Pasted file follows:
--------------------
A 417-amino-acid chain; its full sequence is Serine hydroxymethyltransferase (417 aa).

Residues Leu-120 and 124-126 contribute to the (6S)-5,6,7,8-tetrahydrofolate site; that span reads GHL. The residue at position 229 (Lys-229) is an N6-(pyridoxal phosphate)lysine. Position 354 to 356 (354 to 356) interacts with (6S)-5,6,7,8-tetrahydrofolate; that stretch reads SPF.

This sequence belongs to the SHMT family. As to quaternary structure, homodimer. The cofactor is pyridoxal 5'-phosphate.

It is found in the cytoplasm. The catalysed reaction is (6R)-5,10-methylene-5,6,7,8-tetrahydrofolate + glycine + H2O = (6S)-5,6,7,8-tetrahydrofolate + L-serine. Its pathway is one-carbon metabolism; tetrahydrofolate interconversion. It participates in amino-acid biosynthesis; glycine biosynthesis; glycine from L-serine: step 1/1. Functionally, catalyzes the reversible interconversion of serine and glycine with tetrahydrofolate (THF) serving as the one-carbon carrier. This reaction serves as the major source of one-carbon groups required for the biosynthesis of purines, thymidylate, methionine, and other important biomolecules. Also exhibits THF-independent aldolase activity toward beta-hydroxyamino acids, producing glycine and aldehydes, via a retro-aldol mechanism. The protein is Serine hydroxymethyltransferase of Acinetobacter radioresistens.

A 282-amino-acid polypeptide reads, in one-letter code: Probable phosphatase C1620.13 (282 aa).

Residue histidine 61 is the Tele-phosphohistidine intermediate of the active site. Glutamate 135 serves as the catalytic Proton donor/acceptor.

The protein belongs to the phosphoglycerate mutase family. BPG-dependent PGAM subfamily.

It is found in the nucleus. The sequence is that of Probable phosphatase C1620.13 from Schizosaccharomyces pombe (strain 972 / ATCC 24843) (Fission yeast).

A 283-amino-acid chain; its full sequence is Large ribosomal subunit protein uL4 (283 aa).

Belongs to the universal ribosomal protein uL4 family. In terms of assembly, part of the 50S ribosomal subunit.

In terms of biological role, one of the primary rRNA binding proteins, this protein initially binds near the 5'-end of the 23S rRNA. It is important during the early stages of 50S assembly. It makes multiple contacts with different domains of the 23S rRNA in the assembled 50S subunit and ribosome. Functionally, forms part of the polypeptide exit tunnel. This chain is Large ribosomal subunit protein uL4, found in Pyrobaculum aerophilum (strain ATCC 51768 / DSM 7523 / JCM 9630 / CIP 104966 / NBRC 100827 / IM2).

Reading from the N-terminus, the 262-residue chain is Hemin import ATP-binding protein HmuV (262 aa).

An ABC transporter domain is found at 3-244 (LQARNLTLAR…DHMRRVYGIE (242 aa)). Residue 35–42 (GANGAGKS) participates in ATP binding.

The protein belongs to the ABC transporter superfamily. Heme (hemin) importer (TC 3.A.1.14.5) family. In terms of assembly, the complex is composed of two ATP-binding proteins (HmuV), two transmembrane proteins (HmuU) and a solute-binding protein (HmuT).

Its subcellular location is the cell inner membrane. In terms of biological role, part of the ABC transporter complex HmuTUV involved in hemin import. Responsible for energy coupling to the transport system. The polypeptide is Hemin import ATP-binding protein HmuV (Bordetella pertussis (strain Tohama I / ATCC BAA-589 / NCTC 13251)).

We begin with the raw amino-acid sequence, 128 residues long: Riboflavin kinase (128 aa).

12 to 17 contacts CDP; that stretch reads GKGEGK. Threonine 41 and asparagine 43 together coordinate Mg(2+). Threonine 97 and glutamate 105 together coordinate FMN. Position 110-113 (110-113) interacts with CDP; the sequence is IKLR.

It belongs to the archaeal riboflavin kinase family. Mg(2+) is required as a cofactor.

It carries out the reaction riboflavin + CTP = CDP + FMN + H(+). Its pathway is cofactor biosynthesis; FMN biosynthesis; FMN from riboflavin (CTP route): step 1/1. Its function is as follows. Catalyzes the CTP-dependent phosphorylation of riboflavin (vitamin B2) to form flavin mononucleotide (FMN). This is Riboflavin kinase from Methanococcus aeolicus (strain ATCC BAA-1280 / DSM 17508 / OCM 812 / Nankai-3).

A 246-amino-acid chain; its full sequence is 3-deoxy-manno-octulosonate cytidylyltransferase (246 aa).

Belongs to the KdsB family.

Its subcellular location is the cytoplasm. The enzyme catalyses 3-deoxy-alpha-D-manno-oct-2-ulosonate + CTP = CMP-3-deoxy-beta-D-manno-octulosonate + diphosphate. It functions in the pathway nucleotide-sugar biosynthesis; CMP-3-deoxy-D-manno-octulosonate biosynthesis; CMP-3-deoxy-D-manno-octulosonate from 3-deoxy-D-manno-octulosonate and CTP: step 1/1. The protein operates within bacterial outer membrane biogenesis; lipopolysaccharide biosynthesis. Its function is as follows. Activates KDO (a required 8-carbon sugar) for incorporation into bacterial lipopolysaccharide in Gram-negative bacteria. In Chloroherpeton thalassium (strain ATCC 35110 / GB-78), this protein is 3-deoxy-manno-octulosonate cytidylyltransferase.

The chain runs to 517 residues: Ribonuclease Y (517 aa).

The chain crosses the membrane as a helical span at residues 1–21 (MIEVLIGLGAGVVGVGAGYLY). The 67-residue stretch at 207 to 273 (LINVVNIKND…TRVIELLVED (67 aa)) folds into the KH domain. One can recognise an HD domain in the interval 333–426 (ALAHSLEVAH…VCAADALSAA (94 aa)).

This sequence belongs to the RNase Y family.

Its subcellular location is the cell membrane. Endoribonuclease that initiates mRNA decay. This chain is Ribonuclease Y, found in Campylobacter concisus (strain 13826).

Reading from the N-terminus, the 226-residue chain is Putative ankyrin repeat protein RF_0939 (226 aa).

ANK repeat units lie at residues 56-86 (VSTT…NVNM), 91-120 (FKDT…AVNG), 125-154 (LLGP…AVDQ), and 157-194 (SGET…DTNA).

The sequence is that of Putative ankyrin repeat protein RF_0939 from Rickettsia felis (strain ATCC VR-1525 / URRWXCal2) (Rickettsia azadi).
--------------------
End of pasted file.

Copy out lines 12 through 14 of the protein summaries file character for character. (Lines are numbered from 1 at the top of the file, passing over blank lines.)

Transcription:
Reading from the N-terminus, the 262-residue chain is Hemin import ATP-binding protein HmuV (262 aa).

An ABC transporter domain is found at 3-244 (LQARNLTLAR…DHMRRVYGIE (242 aa)). Residue 35–42 (GANGAGKS) participates in ATP binding.

The protein belongs to the ABC transporter superfamily. Heme (hemin) importer (TC 3.A.1.14.5) family. In terms of assembly, the complex is composed of two ATP-binding proteins (HmuV), two transmembrane proteins (HmuU) and a solute-binding protein (HmuT).